Magnetite and Magnetotaxis in Microorganisms

  • R. B. Frankel
  • R. P. Blakemore
Part of the Advances in Experimental Medicine and Biology book series (AEMB, volume 238)


Magnetotactic bacteria include various species of aquatic microorganisms that orient and swim along magnetic field lines (Blakemore, 1975; 1982; Blakemore & Frankel, 1981; Moench & Konetzka, 1978). All magnetotactic cells examined to date by electron microscopy contain iron-rich, electron opaque particles (Balkwill et al. 1980; Towe & Moench, 1981). In several and possibly all species of magnetotactic bacteria, the particles consist of magnetite, Fe3O4, (Frankel et al., 1979). In most species the particles are arranged in chains, which impart a magnetic moment to the cell, parallel to the axis of motility. The moment is sufficiently large that the bacterium is oriented in the geomagnetic field at ambient temperature as it swims, i.e. the chain of Fe3O4 particles functions as a biomagnetic compass (Frankel & Blakemore, 1980). By this means the organism propels itself along the geomagnetic field lines. The direction of migration depends on the orientation of the biomagnetic compass. Those with north-seeking pole forward migrate north along the field lines. Those with the south-seeking pole forward migrate south. It has been found that north-seeking bacteria predominate in the Northern Hemisphere while south-seeking bacteria predominate in the Southern Hemisphere (Blakemore et al., 1980; Kirschvink, 1980).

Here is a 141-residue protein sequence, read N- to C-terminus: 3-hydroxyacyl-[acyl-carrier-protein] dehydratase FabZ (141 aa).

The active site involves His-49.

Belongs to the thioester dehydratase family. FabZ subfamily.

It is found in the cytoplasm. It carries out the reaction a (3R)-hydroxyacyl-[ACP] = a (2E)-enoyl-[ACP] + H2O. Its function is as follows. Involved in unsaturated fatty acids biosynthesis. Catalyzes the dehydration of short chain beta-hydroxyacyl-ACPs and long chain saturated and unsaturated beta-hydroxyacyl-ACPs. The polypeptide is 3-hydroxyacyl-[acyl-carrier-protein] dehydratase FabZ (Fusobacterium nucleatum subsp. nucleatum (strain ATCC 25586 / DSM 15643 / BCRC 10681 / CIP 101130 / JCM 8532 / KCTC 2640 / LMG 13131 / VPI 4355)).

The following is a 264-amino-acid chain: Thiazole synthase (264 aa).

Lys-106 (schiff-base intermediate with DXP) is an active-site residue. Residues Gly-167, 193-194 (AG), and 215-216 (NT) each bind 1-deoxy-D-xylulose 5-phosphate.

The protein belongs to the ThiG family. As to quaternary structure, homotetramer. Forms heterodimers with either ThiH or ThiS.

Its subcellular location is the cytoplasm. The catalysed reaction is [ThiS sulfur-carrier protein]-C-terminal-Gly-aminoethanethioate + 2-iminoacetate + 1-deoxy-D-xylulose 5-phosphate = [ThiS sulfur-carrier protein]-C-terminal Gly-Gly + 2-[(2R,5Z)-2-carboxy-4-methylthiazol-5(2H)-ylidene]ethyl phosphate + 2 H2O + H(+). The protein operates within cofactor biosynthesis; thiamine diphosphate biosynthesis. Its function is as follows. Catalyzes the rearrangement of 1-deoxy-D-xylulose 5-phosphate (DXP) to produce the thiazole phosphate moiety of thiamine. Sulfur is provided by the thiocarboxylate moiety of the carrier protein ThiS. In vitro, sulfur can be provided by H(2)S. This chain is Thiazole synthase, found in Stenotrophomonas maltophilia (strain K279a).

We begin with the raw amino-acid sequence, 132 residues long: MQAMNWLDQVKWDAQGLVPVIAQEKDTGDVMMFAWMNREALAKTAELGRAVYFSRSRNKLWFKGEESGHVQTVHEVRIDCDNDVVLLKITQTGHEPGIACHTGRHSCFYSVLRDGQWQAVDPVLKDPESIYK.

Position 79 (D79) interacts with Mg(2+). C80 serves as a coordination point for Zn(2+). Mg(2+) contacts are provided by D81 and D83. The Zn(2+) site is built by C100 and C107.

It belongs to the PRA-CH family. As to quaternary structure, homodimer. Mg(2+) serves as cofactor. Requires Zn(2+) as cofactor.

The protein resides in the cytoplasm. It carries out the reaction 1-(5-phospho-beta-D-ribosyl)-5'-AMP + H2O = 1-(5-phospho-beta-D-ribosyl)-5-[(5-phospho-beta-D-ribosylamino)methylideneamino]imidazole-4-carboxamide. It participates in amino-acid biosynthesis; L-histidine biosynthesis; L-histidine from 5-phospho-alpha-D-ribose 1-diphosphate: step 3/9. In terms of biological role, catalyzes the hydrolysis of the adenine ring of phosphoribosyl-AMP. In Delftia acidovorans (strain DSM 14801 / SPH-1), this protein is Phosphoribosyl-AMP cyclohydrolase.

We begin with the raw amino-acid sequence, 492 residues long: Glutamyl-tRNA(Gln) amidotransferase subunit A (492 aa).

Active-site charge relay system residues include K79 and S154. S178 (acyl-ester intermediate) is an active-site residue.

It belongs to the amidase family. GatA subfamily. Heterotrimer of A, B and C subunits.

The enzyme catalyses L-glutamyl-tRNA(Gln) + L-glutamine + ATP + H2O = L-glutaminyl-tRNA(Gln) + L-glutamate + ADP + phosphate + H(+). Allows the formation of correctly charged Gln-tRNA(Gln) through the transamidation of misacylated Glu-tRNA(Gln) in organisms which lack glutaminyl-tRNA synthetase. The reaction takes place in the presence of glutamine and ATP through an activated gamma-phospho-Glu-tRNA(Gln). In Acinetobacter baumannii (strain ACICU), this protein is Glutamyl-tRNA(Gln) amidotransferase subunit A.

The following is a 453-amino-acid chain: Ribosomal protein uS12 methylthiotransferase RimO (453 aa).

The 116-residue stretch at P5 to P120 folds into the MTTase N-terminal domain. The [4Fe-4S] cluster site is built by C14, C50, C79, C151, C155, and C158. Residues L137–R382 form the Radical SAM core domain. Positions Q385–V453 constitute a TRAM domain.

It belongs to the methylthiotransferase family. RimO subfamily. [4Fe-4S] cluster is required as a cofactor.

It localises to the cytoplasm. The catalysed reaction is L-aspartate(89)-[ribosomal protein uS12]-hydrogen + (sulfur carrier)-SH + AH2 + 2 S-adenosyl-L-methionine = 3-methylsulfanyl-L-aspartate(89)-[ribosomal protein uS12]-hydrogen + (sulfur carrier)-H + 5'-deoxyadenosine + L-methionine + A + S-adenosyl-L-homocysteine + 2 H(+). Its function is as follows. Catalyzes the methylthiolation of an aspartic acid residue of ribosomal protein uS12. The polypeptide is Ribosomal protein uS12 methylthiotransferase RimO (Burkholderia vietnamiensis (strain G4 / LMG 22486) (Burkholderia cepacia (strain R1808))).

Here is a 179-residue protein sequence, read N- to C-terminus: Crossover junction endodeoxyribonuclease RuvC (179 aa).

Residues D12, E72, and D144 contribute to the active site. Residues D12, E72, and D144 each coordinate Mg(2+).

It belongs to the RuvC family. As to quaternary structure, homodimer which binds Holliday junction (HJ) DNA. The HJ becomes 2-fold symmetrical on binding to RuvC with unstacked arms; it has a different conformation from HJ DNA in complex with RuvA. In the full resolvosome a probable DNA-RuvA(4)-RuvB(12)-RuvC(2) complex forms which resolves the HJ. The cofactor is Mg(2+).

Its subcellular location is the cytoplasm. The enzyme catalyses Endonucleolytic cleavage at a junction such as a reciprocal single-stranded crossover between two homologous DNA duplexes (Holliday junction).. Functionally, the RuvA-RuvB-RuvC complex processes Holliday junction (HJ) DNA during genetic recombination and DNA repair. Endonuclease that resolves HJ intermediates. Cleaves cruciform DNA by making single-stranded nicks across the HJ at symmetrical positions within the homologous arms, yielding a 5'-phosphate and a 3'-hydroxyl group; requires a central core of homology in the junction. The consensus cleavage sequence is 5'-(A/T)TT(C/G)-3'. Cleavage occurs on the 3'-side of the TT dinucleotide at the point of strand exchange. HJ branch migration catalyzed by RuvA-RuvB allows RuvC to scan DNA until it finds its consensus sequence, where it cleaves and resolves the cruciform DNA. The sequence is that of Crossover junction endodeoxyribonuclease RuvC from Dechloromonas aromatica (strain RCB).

Magnetotactic Bacterium Geomagnetic Equator Geomagnetic Field Line Amorphous Iron Oxide Single Magnetic Domain 
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Copyright information

© Plenum Press, New York 1988

Authors and Affiliations

  • R. B. Frankel
    • 1
  • R. P. Blakemore
    • 2
  1. 1.Francis Bitter National Magnet LaboratoryMassachusetts Institute of TechnologyCambridgeUSA
  2. 2.Department of MicrobiologyUniversity of New HampshireDurhamUSA

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